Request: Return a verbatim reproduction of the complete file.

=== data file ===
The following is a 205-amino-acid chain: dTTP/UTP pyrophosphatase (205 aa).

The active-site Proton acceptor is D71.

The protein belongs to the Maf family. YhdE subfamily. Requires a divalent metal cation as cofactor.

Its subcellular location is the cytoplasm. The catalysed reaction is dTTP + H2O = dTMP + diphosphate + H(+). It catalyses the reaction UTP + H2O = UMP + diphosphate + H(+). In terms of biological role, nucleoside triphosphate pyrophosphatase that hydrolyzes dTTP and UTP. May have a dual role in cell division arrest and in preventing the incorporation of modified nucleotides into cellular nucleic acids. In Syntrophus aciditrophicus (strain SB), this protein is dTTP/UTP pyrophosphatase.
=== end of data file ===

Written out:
The following is a 205-amino-acid chain: dTTP/UTP pyrophosphatase (205 aa).

The active-site Proton acceptor is D71.

The protein belongs to the Maf family. YhdE subfamily. Requires a divalent metal cation as cofactor.

Its subcellular location is the cytoplasm. The catalysed reaction is dTTP + H2O = dTMP + diphosphate + H(+). It catalyses the reaction UTP + H2O = UMP + diphosphate + H(+). In terms of biological role, nucleoside triphosphate pyrophosphatase that hydrolyzes dTTP and UTP. May have a dual role in cell division arrest and in preventing the incorporation of modified nucleotides into cellular nucleic acids. In Syntrophus aciditrophicus (strain SB), this protein is dTTP/UTP pyrophosphatase.